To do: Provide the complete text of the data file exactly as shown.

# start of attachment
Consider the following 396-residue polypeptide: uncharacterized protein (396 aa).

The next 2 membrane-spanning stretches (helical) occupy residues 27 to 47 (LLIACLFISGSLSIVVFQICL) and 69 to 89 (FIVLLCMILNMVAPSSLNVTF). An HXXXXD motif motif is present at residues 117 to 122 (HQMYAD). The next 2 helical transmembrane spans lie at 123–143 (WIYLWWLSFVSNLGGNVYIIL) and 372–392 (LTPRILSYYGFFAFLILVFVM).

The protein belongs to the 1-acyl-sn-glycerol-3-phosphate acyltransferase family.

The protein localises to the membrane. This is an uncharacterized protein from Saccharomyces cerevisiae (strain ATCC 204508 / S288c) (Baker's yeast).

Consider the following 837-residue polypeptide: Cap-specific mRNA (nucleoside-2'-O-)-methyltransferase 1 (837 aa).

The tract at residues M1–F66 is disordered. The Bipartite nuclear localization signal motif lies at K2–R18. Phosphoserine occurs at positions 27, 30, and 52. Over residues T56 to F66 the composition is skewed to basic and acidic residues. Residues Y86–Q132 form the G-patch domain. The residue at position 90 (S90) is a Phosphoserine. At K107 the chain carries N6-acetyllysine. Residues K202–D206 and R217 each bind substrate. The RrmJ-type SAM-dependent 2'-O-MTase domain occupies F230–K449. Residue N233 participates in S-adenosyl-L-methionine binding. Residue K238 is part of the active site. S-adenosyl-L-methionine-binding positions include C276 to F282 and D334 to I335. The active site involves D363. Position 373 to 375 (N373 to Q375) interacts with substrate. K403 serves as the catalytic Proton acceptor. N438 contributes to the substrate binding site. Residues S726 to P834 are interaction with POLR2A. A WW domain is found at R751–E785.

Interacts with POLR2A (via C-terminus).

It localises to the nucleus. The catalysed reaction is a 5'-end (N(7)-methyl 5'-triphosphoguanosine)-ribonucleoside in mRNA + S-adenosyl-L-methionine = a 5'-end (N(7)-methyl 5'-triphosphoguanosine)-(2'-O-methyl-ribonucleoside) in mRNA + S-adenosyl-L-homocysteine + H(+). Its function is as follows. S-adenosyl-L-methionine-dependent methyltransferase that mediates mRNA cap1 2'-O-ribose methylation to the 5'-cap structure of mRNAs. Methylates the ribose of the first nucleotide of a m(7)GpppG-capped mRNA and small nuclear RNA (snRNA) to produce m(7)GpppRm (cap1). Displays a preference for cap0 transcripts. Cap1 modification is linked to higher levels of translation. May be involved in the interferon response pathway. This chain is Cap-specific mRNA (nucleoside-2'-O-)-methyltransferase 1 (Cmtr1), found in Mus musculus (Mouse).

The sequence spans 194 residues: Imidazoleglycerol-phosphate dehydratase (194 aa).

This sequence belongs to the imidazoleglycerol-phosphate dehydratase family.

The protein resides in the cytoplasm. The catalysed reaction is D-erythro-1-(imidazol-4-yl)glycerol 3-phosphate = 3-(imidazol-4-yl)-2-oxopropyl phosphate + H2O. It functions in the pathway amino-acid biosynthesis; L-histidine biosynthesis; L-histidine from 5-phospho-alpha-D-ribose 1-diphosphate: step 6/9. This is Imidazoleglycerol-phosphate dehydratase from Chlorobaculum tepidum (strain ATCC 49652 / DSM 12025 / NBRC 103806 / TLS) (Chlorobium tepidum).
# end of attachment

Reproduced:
Consider the following 396-residue polypeptide: uncharacterized protein (396 aa).

The next 2 membrane-spanning stretches (helical) occupy residues 27 to 47 (LLIACLFISGSLSIVVFQICL) and 69 to 89 (FIVLLCMILNMVAPSSLNVTF). An HXXXXD motif motif is present at residues 117 to 122 (HQMYAD). The next 2 helical transmembrane spans lie at 123–143 (WIYLWWLSFVSNLGGNVYIIL) and 372–392 (LTPRILSYYGFFAFLILVFVM).

The protein belongs to the 1-acyl-sn-glycerol-3-phosphate acyltransferase family.

The protein localises to the membrane. This is an uncharacterized protein from Saccharomyces cerevisiae (strain ATCC 204508 / S288c) (Baker's yeast).

Consider the following 837-residue polypeptide: Cap-specific mRNA (nucleoside-2'-O-)-methyltransferase 1 (837 aa).

The tract at residues M1–F66 is disordered. The Bipartite nuclear localization signal motif lies at K2–R18. Phosphoserine occurs at positions 27, 30, and 52. Over residues T56 to F66 the composition is skewed to basic and acidic residues. Residues Y86–Q132 form the G-patch domain. The residue at position 90 (S90) is a Phosphoserine. At K107 the chain carries N6-acetyllysine. Residues K202–D206 and R217 each bind substrate. The RrmJ-type SAM-dependent 2'-O-MTase domain occupies F230–K449. Residue N233 participates in S-adenosyl-L-methionine binding. Residue K238 is part of the active site. S-adenosyl-L-methionine-binding positions include C276 to F282 and D334 to I335. The active site involves D363. Position 373 to 375 (N373 to Q375) interacts with substrate. K403 serves as the catalytic Proton acceptor. N438 contributes to the substrate binding site. Residues S726 to P834 are interaction with POLR2A. A WW domain is found at R751–E785.

Interacts with POLR2A (via C-terminus).

It localises to the nucleus. The catalysed reaction is a 5'-end (N(7)-methyl 5'-triphosphoguanosine)-ribonucleoside in mRNA + S-adenosyl-L-methionine = a 5'-end (N(7)-methyl 5'-triphosphoguanosine)-(2'-O-methyl-ribonucleoside) in mRNA + S-adenosyl-L-homocysteine + H(+). Its function is as follows. S-adenosyl-L-methionine-dependent methyltransferase that mediates mRNA cap1 2'-O-ribose methylation to the 5'-cap structure of mRNAs. Methylates the ribose of the first nucleotide of a m(7)GpppG-capped mRNA and small nuclear RNA (snRNA) to produce m(7)GpppRm (cap1). Displays a preference for cap0 transcripts. Cap1 modification is linked to higher levels of translation. May be involved in the interferon response pathway. This chain is Cap-specific mRNA (nucleoside-2'-O-)-methyltransferase 1 (Cmtr1), found in Mus musculus (Mouse).

The sequence spans 194 residues: Imidazoleglycerol-phosphate dehydratase (194 aa).

This sequence belongs to the imidazoleglycerol-phosphate dehydratase family.

The protein resides in the cytoplasm. The catalysed reaction is D-erythro-1-(imidazol-4-yl)glycerol 3-phosphate = 3-(imidazol-4-yl)-2-oxopropyl phosphate + H2O. It functions in the pathway amino-acid biosynthesis; L-histidine biosynthesis; L-histidine from 5-phospho-alpha-D-ribose 1-diphosphate: step 6/9. This is Imidazoleglycerol-phosphate dehydratase from Chlorobaculum tepidum (strain ATCC 49652 / DSM 12025 / NBRC 103806 / TLS) (Chlorobium tepidum).